Myanmar rejects UN accusation of 'genocide' against Rohingya
Myanmar has rejected a UN report which called for top Burmese military figures to be investigated for genocide against the Rohingya Muslim minority.
Government spokesman Zaw Htay said the country didn't agree with or accept "any resolutions made by the Human Rights Council".
China had earlier also decried the UN report, saying putting pressure on Myanmar was "not helpful".
Zaw Htay said Myanmar had zero tolerance for human rights violations.
His statement is the government's response to the unprecedented UN report, which was published on Monday.
"We didn't allow the FFM [the UN Fact-Finding Mission] to enter into Myanmar, that's why we don't agree and accept any resolutions made by the Human Rights Council," Zaw Htay told state news outlet the Global New Light of Myanmar.
He said Myanmar had its own Independent Commission of Enquiry to respond to "false allegations made by the UN agencies and other international communities".
Myanmar's army has previously cleared itself of wrongdoing.
China, which has a close economic and diplomatic relationship with Myanmar, had earlier said the "historical, religious and ethnic background of the Rakhine issue" was "extremely complex".
"Unilteral criticism or exerting pressure is actually not helpful in resolving the problem," said Foreign Ministry spokeswoman Hua Chunying.
The military launched a crackdown in Myanmar's Rakhine state last year after Rohingya militants carried out deadly attacks on police posts.
Thousands of people have died and more than 700,000 Rohingya have fled to neighbouring Bangladesh.
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There have also been widespread allegations of human rights abuses, including arbitrary killing, rape and burning of land over many years.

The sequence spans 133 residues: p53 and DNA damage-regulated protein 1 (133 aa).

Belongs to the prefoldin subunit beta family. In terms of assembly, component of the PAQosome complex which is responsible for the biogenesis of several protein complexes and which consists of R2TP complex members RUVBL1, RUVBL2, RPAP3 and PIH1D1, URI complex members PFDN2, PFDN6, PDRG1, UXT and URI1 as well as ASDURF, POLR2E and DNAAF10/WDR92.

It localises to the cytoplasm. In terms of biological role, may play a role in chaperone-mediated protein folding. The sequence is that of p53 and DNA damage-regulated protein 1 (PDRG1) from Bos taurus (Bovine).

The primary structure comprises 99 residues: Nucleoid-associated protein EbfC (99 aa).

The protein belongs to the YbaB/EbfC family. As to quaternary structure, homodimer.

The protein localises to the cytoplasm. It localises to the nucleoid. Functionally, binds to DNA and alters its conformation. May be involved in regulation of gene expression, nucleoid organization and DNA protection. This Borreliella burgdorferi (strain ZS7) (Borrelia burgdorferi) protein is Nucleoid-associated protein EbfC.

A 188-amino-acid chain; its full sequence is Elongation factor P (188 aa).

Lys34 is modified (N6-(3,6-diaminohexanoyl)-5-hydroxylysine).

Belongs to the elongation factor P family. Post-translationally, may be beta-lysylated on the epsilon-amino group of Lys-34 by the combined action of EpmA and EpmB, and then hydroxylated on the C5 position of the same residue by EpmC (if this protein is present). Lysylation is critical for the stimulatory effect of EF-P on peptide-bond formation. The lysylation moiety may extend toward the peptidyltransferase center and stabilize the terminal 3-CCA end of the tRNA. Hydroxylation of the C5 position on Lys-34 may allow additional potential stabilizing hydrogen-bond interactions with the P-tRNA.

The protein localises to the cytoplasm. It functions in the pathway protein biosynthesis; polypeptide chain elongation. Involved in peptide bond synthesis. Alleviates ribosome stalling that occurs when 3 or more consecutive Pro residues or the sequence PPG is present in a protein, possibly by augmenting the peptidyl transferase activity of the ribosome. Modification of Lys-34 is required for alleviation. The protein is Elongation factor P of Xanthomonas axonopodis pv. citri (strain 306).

The government says Rohingya Muslims are illegal immigrants who present a threat to the country's security and Buddhist identity.
The UN's wide-ranging and damning report named six senior military figures, including army chief Min Aung Hlaing, who it said should be investigated for genocide, and called for the case to be referred to the International Criminal Court (ICC).
It said the violence of the past year had been "a catastrophe looming for decades".
'Facebook is the internet'
Zaw Htaw also took a strong stance against Facebook, saying the government had been unaware the network was planning to erase accounts and pages linked to the recent allegations.
Facebook removed 18 accounts and 52 Facebook pages in Myanmar and banned 20 groups or organisations altogether after the UN report said it had become a "useful instrument for those seeking to spread hate".
The social media platform has admitted it was too slow to react to the crisis.
"We have many questions to be raised regarding the removal of these Facebook accounts," said Zaw Htay to the Global New Light. "Why did they ban... and how can we retrieve these accounts?"
He agreed with UN's assertion that "for most users, Facebook is the internet".
Zaw Htay also said that the government had "made inquiries" to Facebook, adding that plans were "underway" to reach an agreement between the government and Facebook.
Facebook is one of the biggest social media platforms in Myanmar, with more than 18 million users.
It was the first time Facebook has banned any country's military or political leader.